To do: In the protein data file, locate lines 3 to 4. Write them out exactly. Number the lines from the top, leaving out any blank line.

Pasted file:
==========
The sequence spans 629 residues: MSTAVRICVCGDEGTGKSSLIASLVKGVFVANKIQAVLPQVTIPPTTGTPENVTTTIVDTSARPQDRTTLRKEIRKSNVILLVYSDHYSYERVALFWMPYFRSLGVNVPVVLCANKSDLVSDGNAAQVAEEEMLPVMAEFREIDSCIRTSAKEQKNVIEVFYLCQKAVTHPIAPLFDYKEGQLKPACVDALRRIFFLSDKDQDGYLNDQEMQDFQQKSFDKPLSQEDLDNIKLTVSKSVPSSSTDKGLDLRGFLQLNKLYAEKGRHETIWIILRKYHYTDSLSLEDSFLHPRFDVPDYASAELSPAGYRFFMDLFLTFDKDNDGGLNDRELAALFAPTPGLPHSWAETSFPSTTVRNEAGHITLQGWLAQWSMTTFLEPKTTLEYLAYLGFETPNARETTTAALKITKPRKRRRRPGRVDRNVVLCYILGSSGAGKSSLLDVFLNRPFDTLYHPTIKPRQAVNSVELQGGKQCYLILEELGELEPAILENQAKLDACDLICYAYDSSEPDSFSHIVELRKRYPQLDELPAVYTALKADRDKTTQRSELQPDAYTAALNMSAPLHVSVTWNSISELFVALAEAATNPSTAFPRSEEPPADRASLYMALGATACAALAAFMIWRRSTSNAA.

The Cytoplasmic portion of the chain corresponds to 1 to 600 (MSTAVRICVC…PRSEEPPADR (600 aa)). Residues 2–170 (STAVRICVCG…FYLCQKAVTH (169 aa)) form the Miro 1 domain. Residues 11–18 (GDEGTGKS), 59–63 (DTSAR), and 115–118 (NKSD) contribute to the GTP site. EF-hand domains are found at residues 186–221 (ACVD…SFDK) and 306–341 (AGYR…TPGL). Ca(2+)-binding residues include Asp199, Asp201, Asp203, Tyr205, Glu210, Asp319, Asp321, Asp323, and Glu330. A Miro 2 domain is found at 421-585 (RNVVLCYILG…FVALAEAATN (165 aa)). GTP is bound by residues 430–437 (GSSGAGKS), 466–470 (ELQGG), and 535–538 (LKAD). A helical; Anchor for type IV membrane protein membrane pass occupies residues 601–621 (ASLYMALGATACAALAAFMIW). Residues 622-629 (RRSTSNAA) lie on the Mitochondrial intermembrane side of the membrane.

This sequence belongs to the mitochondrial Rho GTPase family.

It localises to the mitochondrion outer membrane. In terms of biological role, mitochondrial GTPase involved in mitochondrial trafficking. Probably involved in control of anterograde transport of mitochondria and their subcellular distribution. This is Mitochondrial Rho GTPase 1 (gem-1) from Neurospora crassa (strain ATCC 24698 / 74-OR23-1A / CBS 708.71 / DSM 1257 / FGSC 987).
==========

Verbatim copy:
This sequence belongs to the mitochondrial Rho GTPase family.

It localises to the mitochondrion outer membrane. In terms of biological role, mitochondrial GTPase involved in mitochondrial trafficking. Probably involved in control of anterograde transport of mitochondria and their subcellular distribution. This is Mitochondrial Rho GTPase 1 (gem-1) from Neurospora crassa (strain ATCC 24698 / 74-OR23-1A / CBS 708.71 / DSM 1257 / FGSC 987).